South Africa v West Indies, Wednesday 17th December 2014,10:30am


The West Indies are in town and Jen and I were able to squeeze in the opening couple of sessions from the first day of the first test at Centurion before heading off to the airport for a flight back to Europe.

It was raining as we drove to the ground, which I thought was quite unfortunate. It rains a fair bit at this time of the year, by African standards anyway, but it usually happens in the evening. Morning rain, when you are off to watch the cricket, could be considered unlucky.

We’d pre-booked parking, but as with the recent Chiefs v Pirates game, we needn’t have bothered. The car park was the piece of wasteland that we’d used on our last visit to Centurion and every passing car was being directed in regardless of whether they had a ticket or not.

The first braai of the day was already smoking away next to a pick up truck. I couldn’t see the sense in that. There were only three-quarters of an hour to go to the start of play and there were braais available inside the stadium. Why have a leisurely breakfast on the wasteland whilst the event you’ve come to see goes on without you?

On the way in.

On the way in.

We had sixty rand tickets for the covered grandstand, in an attempt to avoid whichever of the rain or sun would be causing problems. We’d sat on the grass last time, but I’m getting to the age where I like a proper chair and whilst I could have brought one in with me, it’s less hassle to just sit in the ones already there.

The rain had eased up, but had delayed the start for half an hour which meant we got to watch the teams complete their warm-ups. The West Indies won the toss and decided to bowl. I was quite pleased with that as I hoped it might go some way to mitigating the South African team’s superiority.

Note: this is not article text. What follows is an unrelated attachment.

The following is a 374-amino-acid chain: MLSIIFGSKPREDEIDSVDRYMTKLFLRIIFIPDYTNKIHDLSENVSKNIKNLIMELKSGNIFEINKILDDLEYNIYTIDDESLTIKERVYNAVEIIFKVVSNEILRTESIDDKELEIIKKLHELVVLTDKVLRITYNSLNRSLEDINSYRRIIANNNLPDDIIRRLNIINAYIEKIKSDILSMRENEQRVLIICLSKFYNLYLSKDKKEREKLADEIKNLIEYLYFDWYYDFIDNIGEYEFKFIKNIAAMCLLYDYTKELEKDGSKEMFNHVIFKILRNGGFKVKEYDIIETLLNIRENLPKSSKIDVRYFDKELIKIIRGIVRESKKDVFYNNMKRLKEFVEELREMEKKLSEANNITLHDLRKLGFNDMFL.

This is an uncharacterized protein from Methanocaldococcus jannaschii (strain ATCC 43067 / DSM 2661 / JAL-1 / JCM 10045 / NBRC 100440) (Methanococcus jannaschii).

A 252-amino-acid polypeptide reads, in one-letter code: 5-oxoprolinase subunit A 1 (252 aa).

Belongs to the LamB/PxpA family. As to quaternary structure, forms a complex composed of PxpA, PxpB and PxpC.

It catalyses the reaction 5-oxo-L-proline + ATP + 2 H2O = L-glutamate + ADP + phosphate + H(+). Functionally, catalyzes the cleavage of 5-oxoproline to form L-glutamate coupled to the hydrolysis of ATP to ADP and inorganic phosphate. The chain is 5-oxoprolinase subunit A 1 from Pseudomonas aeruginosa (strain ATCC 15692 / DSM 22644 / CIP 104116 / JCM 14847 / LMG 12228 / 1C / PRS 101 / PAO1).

Amla signing autographs

Amla signing autographs

The host’s opening pair got off to a good start before three wickets in a short space of time swung the momentum towards the West Indies. That’s what I like about cricket, particularly test cricket. A good spell can turn the advantage around, only for it to go the other way again an hour or so later.

Amla and de Villiers then batted out the remainder of the morning to conclude what I’d say was a reasonable session for both sides with the score on 102 for 3.

View from the grandstand.

View from the grandstand.

We stretched our legs with a couple of laps of the ground at lunchtime. There were still people coming in, perhaps after having waited to see how the weather would pan out. Others were taking advantage of the cooking facilities provided as an alternative to spending the day heating up charcoal in the car park.

Lunchtime braai.

Lunchtime braai.

We moved seats for the second session, partly because I like to do that but also because the fellas sat behind us were yapping away that bit too loudly. I don’t need to know every detail of each of your lives and that of everyone you know, just sit quietly and watch the cricket.

Our new seats were further around towards the grass. There was a bar with a swimming pool between the two areas. You wouldn’t want to try and train for the Olympics in it, but it was big enough to allow a few of the people with limited attention spans to take a break from proceedings and wander around thigh deep in it or throw water at each other.

Swimming pool bar

Swimming pool bar

Amla and de Villiers carried on in the afternoon in a similar manner to that of the morning. Jen and I had to leave at the tea interval to catch our flight to Istanbul and at that stage they were both looking well set for centuries. I saw the closing overs on the telly at the airport and by then they were both on their way to a hundred and fifty. Definitely South Africa’s day.



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